For a commercial operation I think that the decision to stick purely organic can hinder the overall quality if the brewer is not careful. On a home scale I find, because it limits my ingredient options, it leads to greater creativity thus this project to produce my own mild malt. But I am not goign to try to malt rye so I guess for now I will have to stick with flaked rye.
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Offline denny

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Re: am I wasting my time?
« Reply #8 on: August 24, 2011, 08:17:29 AM »
... I want Mild Malt but that is not available to me in an organic brand.
I have tried several commercially brewed "organic" beers and found them all to be rather thin; lacking any heal head retention. What's up wit-dat?

I'd be more inclined to blame the process than the ingredients.  I've had many organic beers without those faults.
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Offline Pi

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Re: am I wasting my time?
« Reply #9 on: August 24, 2011, 09:14:19 AM »
Pinkus Lager and Samuel Smith's (IPA?) both certified organic. And both reputable breweries. Is there any difference in the malt profile between organic and conventially grown malts and/or malting process? Same goes for hops? Anything about organically cultured yeast? Just curious.
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Offline denny

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Re: am I wasting my time?
« Reply #10 on: August 24, 2011, 09:53:06 AM »
Pinkus Lager and Samuel Smith's (IPA?) both certified organic. And both reputable breweries. Is there any difference in the malt profile between organic and conventially grown malts and/or malting process? Same goes for hops? Anything about organically cultured yeast? Just curious.

Well, I've never been a fan of Pinkus beers in general....have you had any others from them that might have had the same characteristics?  All the organic I can recall having have been locally (at least west coast) produced.  I can't recall any of them having the faults you mention.
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Offline morticaixavier

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Re: am I wasting my time?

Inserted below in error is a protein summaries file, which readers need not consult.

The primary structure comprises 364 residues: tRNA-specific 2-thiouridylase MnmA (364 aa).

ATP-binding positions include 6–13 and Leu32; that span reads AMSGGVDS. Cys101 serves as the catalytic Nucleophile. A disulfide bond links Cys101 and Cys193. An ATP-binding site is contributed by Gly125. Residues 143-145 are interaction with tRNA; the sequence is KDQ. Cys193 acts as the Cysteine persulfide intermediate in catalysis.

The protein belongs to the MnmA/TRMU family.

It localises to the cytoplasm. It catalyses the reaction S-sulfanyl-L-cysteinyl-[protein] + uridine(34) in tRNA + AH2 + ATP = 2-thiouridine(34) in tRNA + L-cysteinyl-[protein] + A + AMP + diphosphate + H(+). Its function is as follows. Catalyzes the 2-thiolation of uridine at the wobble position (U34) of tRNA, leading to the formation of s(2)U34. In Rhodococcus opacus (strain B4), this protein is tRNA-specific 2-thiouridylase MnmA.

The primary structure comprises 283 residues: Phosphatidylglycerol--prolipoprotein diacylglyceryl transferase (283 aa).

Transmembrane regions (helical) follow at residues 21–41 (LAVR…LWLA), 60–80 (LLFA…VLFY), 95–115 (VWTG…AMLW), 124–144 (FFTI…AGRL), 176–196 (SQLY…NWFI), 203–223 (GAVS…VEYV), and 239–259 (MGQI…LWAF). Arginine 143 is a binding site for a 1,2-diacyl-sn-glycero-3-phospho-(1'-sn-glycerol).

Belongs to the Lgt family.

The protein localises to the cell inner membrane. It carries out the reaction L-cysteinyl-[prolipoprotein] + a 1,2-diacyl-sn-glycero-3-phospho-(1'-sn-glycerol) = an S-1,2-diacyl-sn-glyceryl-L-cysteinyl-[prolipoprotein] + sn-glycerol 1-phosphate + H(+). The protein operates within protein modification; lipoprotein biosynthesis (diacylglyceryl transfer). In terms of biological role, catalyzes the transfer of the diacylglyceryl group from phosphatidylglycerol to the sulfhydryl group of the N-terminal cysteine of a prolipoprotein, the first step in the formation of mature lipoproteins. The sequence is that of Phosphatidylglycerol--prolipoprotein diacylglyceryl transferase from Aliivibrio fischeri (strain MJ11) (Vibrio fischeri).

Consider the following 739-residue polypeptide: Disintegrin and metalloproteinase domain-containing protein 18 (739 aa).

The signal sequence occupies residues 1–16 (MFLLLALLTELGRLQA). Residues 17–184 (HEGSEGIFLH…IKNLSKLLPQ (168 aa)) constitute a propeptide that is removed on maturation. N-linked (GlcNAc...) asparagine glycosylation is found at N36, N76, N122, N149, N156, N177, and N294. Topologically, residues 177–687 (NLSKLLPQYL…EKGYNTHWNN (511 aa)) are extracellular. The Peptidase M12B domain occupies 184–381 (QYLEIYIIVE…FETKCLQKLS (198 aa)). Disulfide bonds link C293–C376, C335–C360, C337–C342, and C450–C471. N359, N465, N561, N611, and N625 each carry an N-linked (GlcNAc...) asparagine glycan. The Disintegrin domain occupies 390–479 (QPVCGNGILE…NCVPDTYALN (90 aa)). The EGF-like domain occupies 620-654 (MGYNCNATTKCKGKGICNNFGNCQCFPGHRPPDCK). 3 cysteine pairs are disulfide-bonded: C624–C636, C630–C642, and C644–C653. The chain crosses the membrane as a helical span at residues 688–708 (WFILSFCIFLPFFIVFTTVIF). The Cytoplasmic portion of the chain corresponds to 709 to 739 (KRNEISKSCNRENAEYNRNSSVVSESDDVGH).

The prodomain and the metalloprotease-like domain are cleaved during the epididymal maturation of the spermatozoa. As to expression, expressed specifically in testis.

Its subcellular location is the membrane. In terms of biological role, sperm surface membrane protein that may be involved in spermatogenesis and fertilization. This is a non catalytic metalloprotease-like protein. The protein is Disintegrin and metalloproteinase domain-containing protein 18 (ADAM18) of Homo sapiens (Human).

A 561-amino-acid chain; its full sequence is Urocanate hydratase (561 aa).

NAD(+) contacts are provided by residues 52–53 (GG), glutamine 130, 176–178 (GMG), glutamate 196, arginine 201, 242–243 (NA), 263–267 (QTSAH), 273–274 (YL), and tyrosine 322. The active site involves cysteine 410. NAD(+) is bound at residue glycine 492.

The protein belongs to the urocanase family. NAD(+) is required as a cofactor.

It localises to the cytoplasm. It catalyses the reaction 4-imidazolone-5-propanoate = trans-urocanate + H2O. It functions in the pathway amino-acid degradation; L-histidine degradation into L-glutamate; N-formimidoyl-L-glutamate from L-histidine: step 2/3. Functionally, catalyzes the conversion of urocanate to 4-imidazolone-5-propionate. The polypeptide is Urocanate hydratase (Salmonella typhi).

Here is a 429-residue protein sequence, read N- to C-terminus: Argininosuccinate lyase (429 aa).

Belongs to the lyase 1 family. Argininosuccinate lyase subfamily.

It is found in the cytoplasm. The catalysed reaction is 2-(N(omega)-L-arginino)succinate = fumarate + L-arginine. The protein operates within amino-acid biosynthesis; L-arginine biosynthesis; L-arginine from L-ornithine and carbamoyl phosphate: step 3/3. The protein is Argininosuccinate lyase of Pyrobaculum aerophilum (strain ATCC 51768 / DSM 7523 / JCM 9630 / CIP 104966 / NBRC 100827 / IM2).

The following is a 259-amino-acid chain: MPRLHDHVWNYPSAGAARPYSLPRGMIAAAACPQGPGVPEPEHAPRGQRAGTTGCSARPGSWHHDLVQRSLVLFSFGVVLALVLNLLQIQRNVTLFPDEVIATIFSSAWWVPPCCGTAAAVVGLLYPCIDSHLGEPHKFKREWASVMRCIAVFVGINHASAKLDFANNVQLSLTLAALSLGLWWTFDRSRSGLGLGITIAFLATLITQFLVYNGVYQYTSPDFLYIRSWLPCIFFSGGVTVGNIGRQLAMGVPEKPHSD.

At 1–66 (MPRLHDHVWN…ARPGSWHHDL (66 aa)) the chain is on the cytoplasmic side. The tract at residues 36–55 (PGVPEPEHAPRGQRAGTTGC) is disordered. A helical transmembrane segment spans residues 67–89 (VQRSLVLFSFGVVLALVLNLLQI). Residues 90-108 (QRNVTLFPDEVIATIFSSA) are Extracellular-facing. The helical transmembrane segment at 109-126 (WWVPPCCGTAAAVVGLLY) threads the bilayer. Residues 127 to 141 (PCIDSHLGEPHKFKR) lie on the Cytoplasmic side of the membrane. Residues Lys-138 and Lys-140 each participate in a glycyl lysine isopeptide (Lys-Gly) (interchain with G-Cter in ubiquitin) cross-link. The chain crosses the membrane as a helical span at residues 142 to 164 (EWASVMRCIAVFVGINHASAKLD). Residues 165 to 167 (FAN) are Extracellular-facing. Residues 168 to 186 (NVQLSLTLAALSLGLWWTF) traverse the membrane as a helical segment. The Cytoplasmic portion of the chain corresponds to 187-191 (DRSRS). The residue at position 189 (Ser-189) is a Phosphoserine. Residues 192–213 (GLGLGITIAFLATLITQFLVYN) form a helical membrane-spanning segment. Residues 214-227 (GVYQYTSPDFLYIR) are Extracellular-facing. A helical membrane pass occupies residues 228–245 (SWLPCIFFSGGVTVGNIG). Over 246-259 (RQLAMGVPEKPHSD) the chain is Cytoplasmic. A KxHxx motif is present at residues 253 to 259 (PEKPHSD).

« Reply #11 on: August 24, 2011, 09:56:09 AM »
Pinkus Lager and Samuel Smith's (IPA?) both certified organic. And both reputable breweries. Is there any difference in the malt profile between organic and conventially grown malts and/or malting process? Same goes for hops? Anything about organically cultured yeast? Just curious.

I have yet to find an organic yeast product. The organic brew supply store I order from sells the same old white labs or Wyeast products as everywhere else. I have not found a problem with either of those beers, although I have only had the pinkus once and Samuel Smiths's other beers several times. Perhaps part of the problem is that those are both imported brands and, until recently the Samuel Smith was packed in clear bottles. Shouldn't be any difference in malt profiles as there is nothing inherently non-organic in the malting process and Barley is a fairly non-chemical intensive crop. In fact due to the lower available nitrogen levels in organic agriculture the protein content of the barley should be lower thus making it ideal for malting. Keep trying! there are some excellent organic commercial brews out there.
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Offline tomsawyer

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Re: am I wasting my time?
« Reply #12 on: August 25, 2011, 11:02:59 AM »
Sam Smiths Best Ale is a Best Bitter I think.  That stuff is about the tastiest beer on the planet.
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Offline morticaixavier

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Re: am I wasting my time?
« Reply #13 on: September 05, 2011, 11:09:47 AM »
Alright I have results.

This thread started with an experiment in re-kilning some pale malt to get a mild malt. I just finished the fast ferment test with all three samples and they all hit within .0005 of each other in terminal gravity. The control sample did finish lower than the other two but the two re-kilned samples were so close as to be impossible for me to see the difference with my hydrometer.

So the next step in this experiment is to re-kiln 10 lbs of pale malt at 230 for 1 hour and brew a SMaSH with that and some kent goldings woo hoo!